Note: While a lien may be created by statutory or judicial means without any agreement providing for security (as in the case of a tax lien or judgment lien), a security interest and lien may inhere in the same claim, as when a mortgage comprises both a lien on and security interest in the mortgaged property.

2 : an interest in personal property or fixtures created by a security agreement that secures payment or performance of an obligation the creditor had a security interest in the inventory and accounts receivable of the business

called also Article Nine security interest

— see also attach sense 3, collateral sense 2, perfect entry 2 sense b, purchase money security interest in this entry

Note: Security interests in personal property are governed by Article 9 of the Uniform Commercial Code. The security interest set out in Article 9 largely replaces the traditional devices for security, such as the pledge and chattel mortgage. A security interest in property that has attached enables a creditor to obtain satisfaction of a debt out of the property without the need to obtain a judgment in court and levy on the property. Further, it provides the creditor with priority over competing claims against the property.

terminable interest
: an interest (as in a life estate) that will terminate upon the occurrence of an event or the passing of time
vested interest
: a present and certain right to the present or future enjoyment of property — compare contingent interest in this entry
working interest
: the interest of a party that holds the right to oil, gas, or minerals on a property and that bears production costs — see also overriding royalty
2 : a specific concern or level of involvement (as financial involvement) especially that warrants recognition or causes bias had a right to intervene because of an interest in the litigation recused himself due to an interest in the matter — see also conflict of interest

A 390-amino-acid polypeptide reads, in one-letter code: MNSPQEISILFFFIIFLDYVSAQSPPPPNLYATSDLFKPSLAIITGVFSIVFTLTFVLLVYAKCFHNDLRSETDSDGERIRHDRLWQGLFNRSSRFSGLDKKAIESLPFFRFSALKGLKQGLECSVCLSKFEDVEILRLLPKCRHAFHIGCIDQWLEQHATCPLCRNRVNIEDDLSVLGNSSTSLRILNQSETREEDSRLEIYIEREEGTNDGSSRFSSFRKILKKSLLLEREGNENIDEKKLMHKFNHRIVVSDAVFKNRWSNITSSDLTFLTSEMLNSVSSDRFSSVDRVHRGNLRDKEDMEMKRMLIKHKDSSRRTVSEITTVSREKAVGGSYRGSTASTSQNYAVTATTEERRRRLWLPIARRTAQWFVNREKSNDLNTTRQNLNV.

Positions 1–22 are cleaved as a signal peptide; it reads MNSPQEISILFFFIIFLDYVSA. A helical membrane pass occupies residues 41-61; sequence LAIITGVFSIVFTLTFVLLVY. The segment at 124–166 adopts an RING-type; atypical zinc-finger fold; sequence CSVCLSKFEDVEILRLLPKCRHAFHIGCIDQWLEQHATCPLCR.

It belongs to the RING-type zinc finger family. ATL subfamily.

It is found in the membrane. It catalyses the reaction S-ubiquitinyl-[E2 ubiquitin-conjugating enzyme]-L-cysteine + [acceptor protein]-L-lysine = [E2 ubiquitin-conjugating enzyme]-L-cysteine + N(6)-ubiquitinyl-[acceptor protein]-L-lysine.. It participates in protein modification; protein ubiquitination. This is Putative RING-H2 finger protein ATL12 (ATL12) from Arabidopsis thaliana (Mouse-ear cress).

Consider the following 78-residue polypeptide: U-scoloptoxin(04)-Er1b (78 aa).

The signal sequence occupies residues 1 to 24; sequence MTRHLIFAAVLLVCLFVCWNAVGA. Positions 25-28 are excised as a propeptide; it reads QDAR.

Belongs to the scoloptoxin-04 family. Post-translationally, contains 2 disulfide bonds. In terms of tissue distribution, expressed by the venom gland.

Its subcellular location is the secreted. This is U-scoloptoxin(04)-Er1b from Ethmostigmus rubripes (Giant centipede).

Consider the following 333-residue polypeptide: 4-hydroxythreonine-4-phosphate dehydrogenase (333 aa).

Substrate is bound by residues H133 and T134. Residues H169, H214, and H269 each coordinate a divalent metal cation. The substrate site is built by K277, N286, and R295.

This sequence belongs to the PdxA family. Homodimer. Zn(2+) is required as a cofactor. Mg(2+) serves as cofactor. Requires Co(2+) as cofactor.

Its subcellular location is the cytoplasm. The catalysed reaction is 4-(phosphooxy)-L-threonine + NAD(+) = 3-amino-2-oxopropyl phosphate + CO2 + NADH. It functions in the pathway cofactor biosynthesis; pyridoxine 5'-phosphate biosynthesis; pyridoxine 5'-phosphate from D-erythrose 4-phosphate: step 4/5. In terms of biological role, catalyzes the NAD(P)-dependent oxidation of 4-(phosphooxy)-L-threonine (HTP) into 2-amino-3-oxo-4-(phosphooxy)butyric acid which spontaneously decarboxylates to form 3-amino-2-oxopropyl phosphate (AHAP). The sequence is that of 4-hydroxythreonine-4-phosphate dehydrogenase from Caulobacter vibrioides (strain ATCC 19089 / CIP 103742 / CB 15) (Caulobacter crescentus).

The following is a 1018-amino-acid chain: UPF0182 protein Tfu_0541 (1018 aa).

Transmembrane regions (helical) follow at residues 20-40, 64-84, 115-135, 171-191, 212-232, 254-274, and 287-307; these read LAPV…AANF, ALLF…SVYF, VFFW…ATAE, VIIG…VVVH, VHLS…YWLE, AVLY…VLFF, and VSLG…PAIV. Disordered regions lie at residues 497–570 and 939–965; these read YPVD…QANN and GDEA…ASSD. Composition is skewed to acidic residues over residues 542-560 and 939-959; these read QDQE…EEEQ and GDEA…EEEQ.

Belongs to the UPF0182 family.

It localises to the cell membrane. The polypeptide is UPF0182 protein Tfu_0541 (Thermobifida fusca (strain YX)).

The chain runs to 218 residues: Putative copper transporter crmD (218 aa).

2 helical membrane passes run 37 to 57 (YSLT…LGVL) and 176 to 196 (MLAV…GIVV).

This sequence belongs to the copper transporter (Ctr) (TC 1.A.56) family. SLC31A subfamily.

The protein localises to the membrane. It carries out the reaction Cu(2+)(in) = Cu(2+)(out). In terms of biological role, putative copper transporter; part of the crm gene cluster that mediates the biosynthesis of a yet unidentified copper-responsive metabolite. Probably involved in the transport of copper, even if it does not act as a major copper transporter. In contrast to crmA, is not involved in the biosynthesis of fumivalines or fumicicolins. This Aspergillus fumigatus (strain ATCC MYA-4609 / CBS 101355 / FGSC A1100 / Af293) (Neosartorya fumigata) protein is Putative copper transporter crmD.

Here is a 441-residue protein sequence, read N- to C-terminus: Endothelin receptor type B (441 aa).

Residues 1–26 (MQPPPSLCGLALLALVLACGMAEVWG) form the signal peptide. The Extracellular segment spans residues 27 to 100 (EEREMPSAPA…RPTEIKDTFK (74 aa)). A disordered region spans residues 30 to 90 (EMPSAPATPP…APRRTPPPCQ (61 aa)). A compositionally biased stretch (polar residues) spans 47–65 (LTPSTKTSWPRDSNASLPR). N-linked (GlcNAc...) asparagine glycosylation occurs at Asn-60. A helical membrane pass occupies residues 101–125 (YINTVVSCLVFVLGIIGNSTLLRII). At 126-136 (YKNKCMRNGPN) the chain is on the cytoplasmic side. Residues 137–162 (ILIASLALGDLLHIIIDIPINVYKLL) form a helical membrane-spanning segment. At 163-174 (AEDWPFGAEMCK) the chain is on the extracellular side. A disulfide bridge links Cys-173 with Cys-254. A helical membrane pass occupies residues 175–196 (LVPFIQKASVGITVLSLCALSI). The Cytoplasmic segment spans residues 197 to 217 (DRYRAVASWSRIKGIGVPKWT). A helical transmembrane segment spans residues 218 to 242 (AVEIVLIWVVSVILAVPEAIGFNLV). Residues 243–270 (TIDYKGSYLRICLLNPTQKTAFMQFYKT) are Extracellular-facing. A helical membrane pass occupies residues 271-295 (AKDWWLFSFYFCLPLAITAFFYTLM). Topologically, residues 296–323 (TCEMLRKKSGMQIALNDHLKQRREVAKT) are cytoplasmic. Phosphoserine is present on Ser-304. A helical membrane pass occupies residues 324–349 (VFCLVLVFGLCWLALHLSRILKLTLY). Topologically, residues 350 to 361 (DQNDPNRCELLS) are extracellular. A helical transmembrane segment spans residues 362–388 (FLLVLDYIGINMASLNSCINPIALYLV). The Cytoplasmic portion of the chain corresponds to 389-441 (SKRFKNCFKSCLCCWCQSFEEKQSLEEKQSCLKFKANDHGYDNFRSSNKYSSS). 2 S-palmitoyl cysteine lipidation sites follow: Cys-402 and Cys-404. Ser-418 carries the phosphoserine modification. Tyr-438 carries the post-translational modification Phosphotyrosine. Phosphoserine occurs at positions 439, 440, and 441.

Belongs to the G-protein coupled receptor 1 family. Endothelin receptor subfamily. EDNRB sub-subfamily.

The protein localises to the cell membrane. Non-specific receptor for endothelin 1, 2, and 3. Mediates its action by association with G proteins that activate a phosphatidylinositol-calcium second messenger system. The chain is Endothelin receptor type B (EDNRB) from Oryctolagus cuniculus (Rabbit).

3 : something that causes or warrants particular attention: as
a : a principle, purpose, or object of concern
compelling state interest
: a governmental interest (as in educating children or protecting the public) which is so important that it outweighs individual rights
public interest
1a : the general welfare and rights of the public that are to be recognized, protected, and advanced the attorney general has standing as a representative of the public interest
b : a specific public benefit or stake in something the public interest in controlling crime
2 : the concern or attention of the public a matter of widespread public interest
b : a right especially that arises from a constitution (as the U.S. Constitution) especially : such a right considered as an issue or claim created in or involving a particular situation or thing no person will be deprived of his interests in the absence of a proceeding in which he may present his case Marshall v. Jerrico, Inc., 446 U.S. 238 (1980)
liberty interest
: an interest in freedom from governmental deprivation of liberty especially without due process the liberty interest implicated by the needless discouragement of the exercise of the right to counselState v. Albert, 899 P.2d 103 (1995) (dissent)
privacy interest
: an interest in freedom from governmental intrusion into matters in which one has a reasonable expectation of privacy we have no privacy interest protected by the federal Constitution in limiting public or government access to knowledge of our financial transactions— L. H. Tribe
property interest
: an interest in freedom from governmental deprivation of property and sources of financial gain (as employment or a government benefit) without due process broadly : something (as a job or benefit) to which one has a legitimate claim of entitlement and that cannot be taken away without due process as distinguished from the unprotected object of a need, desire, or expectation
4 : the well-being of a person often used in pl. does not serve the child's best interests
5 : a charge for the use of another's money that is usually a percentage of the money being used an account yielding 7% interest paid back the loan with interest
compound interest
: interest computed on the sum of the original principal and accrued interest
legal interest
: a lawful interest rate and especially the highest rate allowed proposals to increase the legal interest on department store credit cards to 15%American Banker also : interest computed at such a rate awarded the defendant legal interest — compare usury
qualified residence interest
: interest that is deductible from adjusted gross income under federal tax law when it is paid on debt that is secured by one's residence and that was incurred for the acquisition, construction, improvement, or refinancing of the residence or through a home equity loan
simple interest
: interest computed on the principal of a loan or account

History and Etymology for interest

probably alteration of earlier interesse, from Anglo-French, from Medieval Latin, from Latin, to be between, make a difference, concern, from inter- between, among + esse to be